Prior to the Fall of 1909 Eloise Butler had placed an earthen dam at a place where the water draining from the meadows and wetlands in the south part of the Garden could accumulate, forming a small open pool. Eloise describes her placement of the dam: “A tiny stream threaded the bog and emerged into a depressed area of slimy ooze flanked by low banks. A dam was constructed that converted the depression into a lovely pool …..” (The Wild Botanic Garden - Early History, 1926
An article about the Garden was published in The Bellman in 1913 which describes the water in the Garden and also that earthen dam: “The pool is formed by a grass and moss covered earthen dam, which has been thrown across a brook's course. The dam is almost, though not quite, such as beavers would have made, but it is now so covered with things growing at random, as they do in wild places, that it seems the work of nature itself. It is however, the only bit of artificial work in the entire garden.”
In 1917 Eloise had it replaced by a dam of concrete. We do not have any photos of the pool or the dam or whatever type of bridge she must have used to span the water channel leading into the pool. The pool turned out to be too shady for the sun-loving aquatic plants that she wanted and that started the desire for another larger pool located in a sunny area, but she could not move the idea of a large pool to reality until 1932 when the pool was quickly constructed by an unemployed man she hired. When a mallard, a bird never before seen in the Garden, was soon seen in it, it became the “mallard pool.” Eloise had planned extensive plantings around the pool. The Mallard Pool was located in the northern meadow, now outside the Garden, and is detailed in this article (PDF).
That pool however had a rustic bridge of tamarack poles to span the far end of the pool and we have a photo of Eloise Butler on that bridge.
Above: Here we see Eloise crossing the rustic bridge at the north end of the Mallard Pool. The year is 1932. She has physically weakened due in part to neuritis and from burns received in 1929 when a heating pad caught fire while she was sleeping. Photo above courtesy Minnesota Historical Society.
We now go forward to 1939 when Martha Crone made some changes to the layout of the Garden. In the dry years of the 1930s the water levels in the Garden dropped and the small pool created by Eloise Butler was drying up so Mrs. Crone had a spring tapped on the western edge of the pool to provide a constant flow of water. The springs in the area of the Garden were still active at that time and a good flow of water was provided. You can read the details of this in our 1939 history and in this article Garden Springs.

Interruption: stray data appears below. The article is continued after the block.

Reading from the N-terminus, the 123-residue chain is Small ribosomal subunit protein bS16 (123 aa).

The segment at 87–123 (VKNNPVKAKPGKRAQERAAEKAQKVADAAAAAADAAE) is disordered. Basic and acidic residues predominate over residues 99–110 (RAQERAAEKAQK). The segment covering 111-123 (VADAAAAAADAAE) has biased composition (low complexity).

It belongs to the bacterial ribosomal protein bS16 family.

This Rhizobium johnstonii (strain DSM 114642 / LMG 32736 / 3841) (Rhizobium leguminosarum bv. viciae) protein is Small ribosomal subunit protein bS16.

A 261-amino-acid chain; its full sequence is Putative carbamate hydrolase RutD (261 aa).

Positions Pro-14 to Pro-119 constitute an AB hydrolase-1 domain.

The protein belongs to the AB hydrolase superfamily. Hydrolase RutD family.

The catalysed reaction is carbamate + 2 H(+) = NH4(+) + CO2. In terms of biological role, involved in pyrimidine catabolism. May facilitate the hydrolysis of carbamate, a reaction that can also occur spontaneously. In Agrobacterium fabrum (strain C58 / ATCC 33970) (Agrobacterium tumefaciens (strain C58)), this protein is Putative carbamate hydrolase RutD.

With the water supply now filling the small pool, it was time to expose more of the wetland to the public so in 1946 Martha had a new corduroy surface trail cut thru the wetland (or "swamp" as she referred to it). In 1946/1947 several side trails were also put in. In addition, she had three small pools dug out near the center of the wetland along the new trail. These would be sunny and close to the path so visitors could seed aquatic plants.
In 1952 Martha produced a brochure for visitors called "Self Conducted Tour" of the Wild Flower Garden. In that brochure she included a hand drawn map which we see below. It is not to scale, the north/south vertical distance is much fore-shortened to accommodate the brochure paper. The fence outline is much the same as today except for the renovation at the back gate and the 1993 addition to the Upland Garden. The paths are somewhat different. The original pool is shown with a bridge on the footpath. The three new small pools are shown on the “Swamp Trail.” Some of the side paths in the wetland and the loop in upper left no longer exist, otherwise the East and West path and the path through the wetland are fairly close to today's arrangement.
We can see the location of her pools and the pool at the north end of the Garden that was created by Eloise Butler. She does not show the outflow of the pool over the dam which was located just inside the fence line at the north end of the pool. She does illustrate a foot bridge at the south end of Eloise's pool. We have no photo of that bridge but we do know that in 1990 an old wooden dock was there and replaced by a new bridge. An old deteriorating dock may have had a history going back at least as far as this 1952 map, maybe further.